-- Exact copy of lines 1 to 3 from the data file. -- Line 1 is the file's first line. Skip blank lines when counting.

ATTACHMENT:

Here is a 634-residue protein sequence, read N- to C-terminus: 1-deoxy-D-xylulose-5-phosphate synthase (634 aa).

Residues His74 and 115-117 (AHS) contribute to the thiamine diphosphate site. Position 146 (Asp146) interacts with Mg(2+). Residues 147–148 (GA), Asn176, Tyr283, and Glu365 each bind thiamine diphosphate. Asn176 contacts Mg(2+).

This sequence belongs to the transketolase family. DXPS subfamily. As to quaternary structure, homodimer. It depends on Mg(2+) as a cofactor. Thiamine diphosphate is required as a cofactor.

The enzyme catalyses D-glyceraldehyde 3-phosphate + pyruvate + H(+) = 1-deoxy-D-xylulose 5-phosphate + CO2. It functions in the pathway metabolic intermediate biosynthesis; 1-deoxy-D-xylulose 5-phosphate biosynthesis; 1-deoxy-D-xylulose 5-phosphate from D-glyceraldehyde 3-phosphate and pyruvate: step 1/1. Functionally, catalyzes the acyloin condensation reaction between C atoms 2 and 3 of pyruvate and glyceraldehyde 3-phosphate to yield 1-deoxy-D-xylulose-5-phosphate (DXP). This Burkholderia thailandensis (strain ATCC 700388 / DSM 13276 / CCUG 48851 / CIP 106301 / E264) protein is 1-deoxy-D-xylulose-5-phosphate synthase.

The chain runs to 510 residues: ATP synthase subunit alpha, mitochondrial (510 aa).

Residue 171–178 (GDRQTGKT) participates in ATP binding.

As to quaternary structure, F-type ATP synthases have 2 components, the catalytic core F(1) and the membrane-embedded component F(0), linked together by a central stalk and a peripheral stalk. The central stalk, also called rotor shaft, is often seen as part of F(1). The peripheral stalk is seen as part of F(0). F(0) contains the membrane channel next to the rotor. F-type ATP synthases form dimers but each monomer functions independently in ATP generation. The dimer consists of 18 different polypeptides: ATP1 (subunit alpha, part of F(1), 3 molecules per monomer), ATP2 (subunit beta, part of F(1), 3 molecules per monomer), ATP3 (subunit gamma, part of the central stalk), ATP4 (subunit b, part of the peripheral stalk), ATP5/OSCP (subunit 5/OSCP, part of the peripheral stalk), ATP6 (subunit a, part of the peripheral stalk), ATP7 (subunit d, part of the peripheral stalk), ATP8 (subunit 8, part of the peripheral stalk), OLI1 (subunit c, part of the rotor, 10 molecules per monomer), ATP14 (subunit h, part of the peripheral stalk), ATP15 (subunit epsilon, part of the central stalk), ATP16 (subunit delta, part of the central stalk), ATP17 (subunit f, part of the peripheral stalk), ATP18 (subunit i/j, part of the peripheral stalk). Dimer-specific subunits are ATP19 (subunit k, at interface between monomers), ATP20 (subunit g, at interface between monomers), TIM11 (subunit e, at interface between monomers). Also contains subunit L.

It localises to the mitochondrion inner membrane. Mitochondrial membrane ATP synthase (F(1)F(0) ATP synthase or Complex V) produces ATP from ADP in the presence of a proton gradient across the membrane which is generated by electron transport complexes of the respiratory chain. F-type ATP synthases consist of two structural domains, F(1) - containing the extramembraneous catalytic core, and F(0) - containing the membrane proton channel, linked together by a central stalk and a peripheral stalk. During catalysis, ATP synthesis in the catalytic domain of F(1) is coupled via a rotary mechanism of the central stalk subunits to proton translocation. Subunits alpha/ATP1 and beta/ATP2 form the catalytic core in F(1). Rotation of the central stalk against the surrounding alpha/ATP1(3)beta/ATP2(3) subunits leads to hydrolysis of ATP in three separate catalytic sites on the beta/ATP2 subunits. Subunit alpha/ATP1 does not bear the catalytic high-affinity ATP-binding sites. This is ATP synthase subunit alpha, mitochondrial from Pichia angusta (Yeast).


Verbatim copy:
Here is a 634-residue protein sequence, read N- to C-terminus: 1-deoxy-D-xylulose-5-phosphate synthase (634 aa).

Residues His74 and 115-117 (AHS) contribute to the thiamine diphosphate site. Position 146 (Asp146) interacts with Mg(2+). Residues 147–148 (GA), Asn176, Tyr283, and Glu365 each bind thiamine diphosphate. Asn176 contacts Mg(2+).

This sequence belongs to the transketolase family. DXPS subfamily. As to quaternary structure, homodimer. It depends on Mg(2+) as a cofactor. Thiamine diphosphate is required as a cofactor.